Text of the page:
“We should have increased dialogue. We should be sitting and talking as opposed to discussing litigation,” Russell said in the House of Assembly Tuesday, responding to a question from Liberal House Leader Andrew Parsons.
Russell reportedly told a Nunatsiavut Government minister, “Go ahead and take us to court, we’re going to win anyway.” In the House of Assembly, Parsons wanted to know whether Russell talked to a lawyer before issuing the challenge.
“You asked them to sue us. Was that based on an opinion, and if not, why would you make that comment?” Parsons asked. Russell said he didn’t talk to anybody in the Department of Justice or the Attorney General, but he said some officials in his department looked at it.
“I would assume that our officials went through all the proper channels,” he said. The crux of the issue is an agreement the government signed dealing with the Voisey’s Bay nickel mine, and the Long Harbour processing plant which is behind schedule.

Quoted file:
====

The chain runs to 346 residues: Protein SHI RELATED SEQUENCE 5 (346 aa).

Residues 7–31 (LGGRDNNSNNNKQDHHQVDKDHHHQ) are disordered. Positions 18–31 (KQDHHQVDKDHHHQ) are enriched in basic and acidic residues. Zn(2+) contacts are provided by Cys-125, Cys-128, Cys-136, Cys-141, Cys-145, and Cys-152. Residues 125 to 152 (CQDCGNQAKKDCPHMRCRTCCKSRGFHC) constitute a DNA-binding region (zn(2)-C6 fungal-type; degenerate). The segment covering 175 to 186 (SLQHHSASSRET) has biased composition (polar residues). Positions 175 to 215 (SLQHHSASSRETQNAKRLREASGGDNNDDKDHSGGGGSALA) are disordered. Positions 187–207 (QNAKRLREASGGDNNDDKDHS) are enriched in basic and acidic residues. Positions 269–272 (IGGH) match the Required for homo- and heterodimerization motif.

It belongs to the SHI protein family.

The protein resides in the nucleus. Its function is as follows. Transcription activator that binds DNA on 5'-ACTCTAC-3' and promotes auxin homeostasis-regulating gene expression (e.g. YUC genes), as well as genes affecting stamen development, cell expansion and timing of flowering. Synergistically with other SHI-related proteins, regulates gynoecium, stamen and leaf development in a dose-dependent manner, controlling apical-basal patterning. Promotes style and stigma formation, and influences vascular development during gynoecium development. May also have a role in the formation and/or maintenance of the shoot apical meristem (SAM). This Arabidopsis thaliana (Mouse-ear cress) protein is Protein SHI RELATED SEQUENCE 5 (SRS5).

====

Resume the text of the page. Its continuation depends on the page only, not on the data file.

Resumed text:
The government amended the agreement to allow Vale, the mine operator, to ship more nickel ore out of the province in the next few years while the Long Harbour plant is getting up and running.
But the Labrador Inuit government says the provincial government didn’t consult it before doing so.
Nunatsiavut President Sarah Leo said their land claim agreement explicitly says the provincial government is required to consult on matters concerning Voisey’s Bay.
“The language in the agreement isn’t just a guideline, it’s a legislated document. It’s a constitution-connected document,” she said.
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